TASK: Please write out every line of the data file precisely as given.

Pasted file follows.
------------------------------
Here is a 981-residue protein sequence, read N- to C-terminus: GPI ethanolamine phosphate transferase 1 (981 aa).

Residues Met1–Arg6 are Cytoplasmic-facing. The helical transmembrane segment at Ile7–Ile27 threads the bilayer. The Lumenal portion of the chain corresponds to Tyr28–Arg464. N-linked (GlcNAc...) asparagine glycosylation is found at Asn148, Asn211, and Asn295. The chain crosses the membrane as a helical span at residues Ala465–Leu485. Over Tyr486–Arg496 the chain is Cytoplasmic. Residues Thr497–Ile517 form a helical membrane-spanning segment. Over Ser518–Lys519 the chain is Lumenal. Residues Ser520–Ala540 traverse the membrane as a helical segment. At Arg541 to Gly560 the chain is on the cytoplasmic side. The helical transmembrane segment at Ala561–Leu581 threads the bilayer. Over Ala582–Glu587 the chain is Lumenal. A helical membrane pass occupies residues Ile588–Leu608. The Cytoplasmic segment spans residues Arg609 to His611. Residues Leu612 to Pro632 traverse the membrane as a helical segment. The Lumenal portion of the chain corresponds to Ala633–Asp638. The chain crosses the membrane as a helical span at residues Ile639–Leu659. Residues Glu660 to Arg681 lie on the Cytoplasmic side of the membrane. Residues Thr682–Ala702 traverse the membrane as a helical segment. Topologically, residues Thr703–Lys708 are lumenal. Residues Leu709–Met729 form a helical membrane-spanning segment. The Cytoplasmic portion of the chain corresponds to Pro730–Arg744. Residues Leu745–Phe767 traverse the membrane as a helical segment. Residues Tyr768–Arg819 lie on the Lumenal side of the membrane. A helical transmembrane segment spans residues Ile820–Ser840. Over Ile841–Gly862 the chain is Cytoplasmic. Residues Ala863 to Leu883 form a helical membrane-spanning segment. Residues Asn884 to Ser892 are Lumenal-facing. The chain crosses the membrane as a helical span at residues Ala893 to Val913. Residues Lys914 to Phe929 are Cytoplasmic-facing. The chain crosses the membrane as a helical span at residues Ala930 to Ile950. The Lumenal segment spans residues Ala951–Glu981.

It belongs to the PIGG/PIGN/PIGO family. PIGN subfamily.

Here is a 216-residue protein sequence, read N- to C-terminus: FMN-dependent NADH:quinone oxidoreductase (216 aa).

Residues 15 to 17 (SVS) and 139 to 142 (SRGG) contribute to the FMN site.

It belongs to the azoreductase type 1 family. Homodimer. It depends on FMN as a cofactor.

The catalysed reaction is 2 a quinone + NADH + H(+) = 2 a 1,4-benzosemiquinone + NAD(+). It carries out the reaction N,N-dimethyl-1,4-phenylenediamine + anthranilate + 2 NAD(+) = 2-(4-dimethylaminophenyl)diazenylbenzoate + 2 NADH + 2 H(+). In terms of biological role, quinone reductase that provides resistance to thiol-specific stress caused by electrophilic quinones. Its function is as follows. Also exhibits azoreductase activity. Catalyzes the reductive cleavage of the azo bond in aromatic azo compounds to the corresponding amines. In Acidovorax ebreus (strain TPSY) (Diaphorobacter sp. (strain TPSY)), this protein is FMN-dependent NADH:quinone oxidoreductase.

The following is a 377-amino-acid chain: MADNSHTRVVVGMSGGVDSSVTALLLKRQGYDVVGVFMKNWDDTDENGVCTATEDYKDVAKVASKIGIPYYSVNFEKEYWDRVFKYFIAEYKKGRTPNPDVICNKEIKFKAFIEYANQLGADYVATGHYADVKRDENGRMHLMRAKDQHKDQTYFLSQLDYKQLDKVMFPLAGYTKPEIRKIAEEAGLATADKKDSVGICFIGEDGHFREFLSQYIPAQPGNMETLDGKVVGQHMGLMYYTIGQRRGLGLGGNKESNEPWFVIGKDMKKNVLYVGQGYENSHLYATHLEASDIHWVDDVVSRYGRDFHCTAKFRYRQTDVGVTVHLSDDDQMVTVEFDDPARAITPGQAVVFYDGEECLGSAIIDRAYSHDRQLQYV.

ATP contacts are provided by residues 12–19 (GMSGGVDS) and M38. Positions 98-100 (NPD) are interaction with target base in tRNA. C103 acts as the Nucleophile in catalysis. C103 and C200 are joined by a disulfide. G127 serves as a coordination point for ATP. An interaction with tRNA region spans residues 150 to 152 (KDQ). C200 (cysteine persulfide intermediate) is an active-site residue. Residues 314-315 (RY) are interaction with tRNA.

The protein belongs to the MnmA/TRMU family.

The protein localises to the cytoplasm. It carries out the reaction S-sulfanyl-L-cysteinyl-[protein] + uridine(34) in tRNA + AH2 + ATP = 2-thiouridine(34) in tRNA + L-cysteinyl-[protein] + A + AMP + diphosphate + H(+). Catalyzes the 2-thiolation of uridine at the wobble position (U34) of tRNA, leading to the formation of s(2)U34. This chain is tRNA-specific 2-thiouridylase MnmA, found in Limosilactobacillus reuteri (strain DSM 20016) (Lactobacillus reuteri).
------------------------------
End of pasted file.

Here is a 981-residue protein sequence, read N- to C-terminus: GPI ethanolamine phosphate transferase 1 (981 aa).

Residues Met1–Arg6 are Cytoplasmic-facing. The helical transmembrane segment at Ile7–Ile27 threads the bilayer. The Lumenal portion of the chain corresponds to Tyr28–Arg464. N-linked (GlcNAc...) asparagine glycosylation is found at Asn148, Asn211, and Asn295. The chain crosses the membrane as a helical span at residues Ala465–Leu485. Over Tyr486–Arg496 the chain is Cytoplasmic. Residues Thr497–Ile517 form a helical membrane-spanning segment. Over Ser518–Lys519 the chain is Lumenal. Residues Ser520–Ala540 traverse the membrane as a helical segment. At Arg541 to Gly560 the chain is on the cytoplasmic side. The helical transmembrane segment at Ala561–Leu581 threads the bilayer. Over Ala582–Glu587 the chain is Lumenal. A helical membrane pass occupies residues Ile588–Leu608. The Cytoplasmic segment spans residues Arg609 to His611. Residues Leu612 to Pro632 traverse the membrane as a helical segment. The Lumenal portion of the chain corresponds to Ala633–Asp638. The chain crosses the membrane as a helical span at residues Ile639–Leu659. Residues Glu660 to Arg681 lie on the Cytoplasmic side of the membrane. Residues Thr682–Ala702 traverse the membrane as a helical segment. Topologically, residues Thr703–Lys708 are lumenal. Residues Leu709–Met729 form a helical membrane-spanning segment. The Cytoplasmic portion of the chain corresponds to Pro730–Arg744. Residues Leu745–Phe767 traverse the membrane as a helical segment. Residues Tyr768–Arg819 lie on the Lumenal side of the membrane. A helical transmembrane segment spans residues Ile820–Ser840. Over Ile841–Gly862 the chain is Cytoplasmic. Residues Ala863 to Leu883 form a helical membrane-spanning segment. Residues Asn884 to Ser892 are Lumenal-facing. The chain crosses the membrane as a helical span at residues Ala893 to Val913. Residues Lys914 to Phe929 are Cytoplasmic-facing. The chain crosses the membrane as a helical span at residues Ala930 to Ile950. The Lumenal segment spans residues Ala951–Glu981.

It belongs to the PIGG/PIGN/PIGO family. PIGN subfamily.

Here is a 216-residue protein sequence, read N- to C-terminus: FMN-dependent NADH:quinone oxidoreductase (216 aa).

Residues 15 to 17 (SVS) and 139 to 142 (SRGG) contribute to the FMN site.

It belongs to the azoreductase type 1 family. Homodimer. It depends on FMN as a cofactor.

The catalysed reaction is 2 a quinone + NADH + H(+) = 2 a 1,4-benzosemiquinone + NAD(+). It carries out the reaction N,N-dimethyl-1,4-phenylenediamine + anthranilate + 2 NAD(+) = 2-(4-dimethylaminophenyl)diazenylbenzoate + 2 NADH + 2 H(+). In terms of biological role, quinone reductase that provides resistance to thiol-specific stress caused by electrophilic quinones. Its function is as follows. Also exhibits azoreductase activity. Catalyzes the reductive cleavage of the azo bond in aromatic azo compounds to the corresponding amines. In Acidovorax ebreus (strain TPSY) (Diaphorobacter sp. (strain TPSY)), this protein is FMN-dependent NADH:quinone oxidoreductase.

The following is a 377-amino-acid chain: MADNSHTRVVVGMSGGVDSSVTALLLKRQGYDVVGVFMKNWDDTDENGVCTATEDYKDVAKVASKIGIPYYSVNFEKEYWDRVFKYFIAEYKKGRTPNPDVICNKEIKFKAFIEYANQLGADYVATGHYADVKRDENGRMHLMRAKDQHKDQTYFLSQLDYKQLDKVMFPLAGYTKPEIRKIAEEAGLATADKKDSVGICFIGEDGHFREFLSQYIPAQPGNMETLDGKVVGQHMGLMYYTIGQRRGLGLGGNKESNEPWFVIGKDMKKNVLYVGQGYENSHLYATHLEASDIHWVDDVVSRYGRDFHCTAKFRYRQTDVGVTVHLSDDDQMVTVEFDDPARAITPGQAVVFYDGEECLGSAIIDRAYSHDRQLQYV.

ATP contacts are provided by residues 12–19 (GMSGGVDS) and M38. Positions 98-100 (NPD) are interaction with target base in tRNA. C103 acts as the Nucleophile in catalysis. C103 and C200 are joined by a disulfide. G127 serves as a coordination point for ATP. An interaction with tRNA region spans residues 150 to 152 (KDQ). C200 (cysteine persulfide intermediate) is an active-site residue. Residues 314-315 (RY) are interaction with tRNA.

The protein belongs to the MnmA/TRMU family.

The protein localises to the cytoplasm. It carries out the reaction S-sulfanyl-L-cysteinyl-[protein] + uridine(34) in tRNA + AH2 + ATP = 2-thiouridine(34) in tRNA + L-cysteinyl-[protein] + A + AMP + diphosphate + H(+). Catalyzes the 2-thiolation of uridine at the wobble position (U34) of tRNA, leading to the formation of s(2)U34. This chain is tRNA-specific 2-thiouridylase MnmA, found in Limosilactobacillus reuteri (strain DSM 20016) (Lactobacillus reuteri).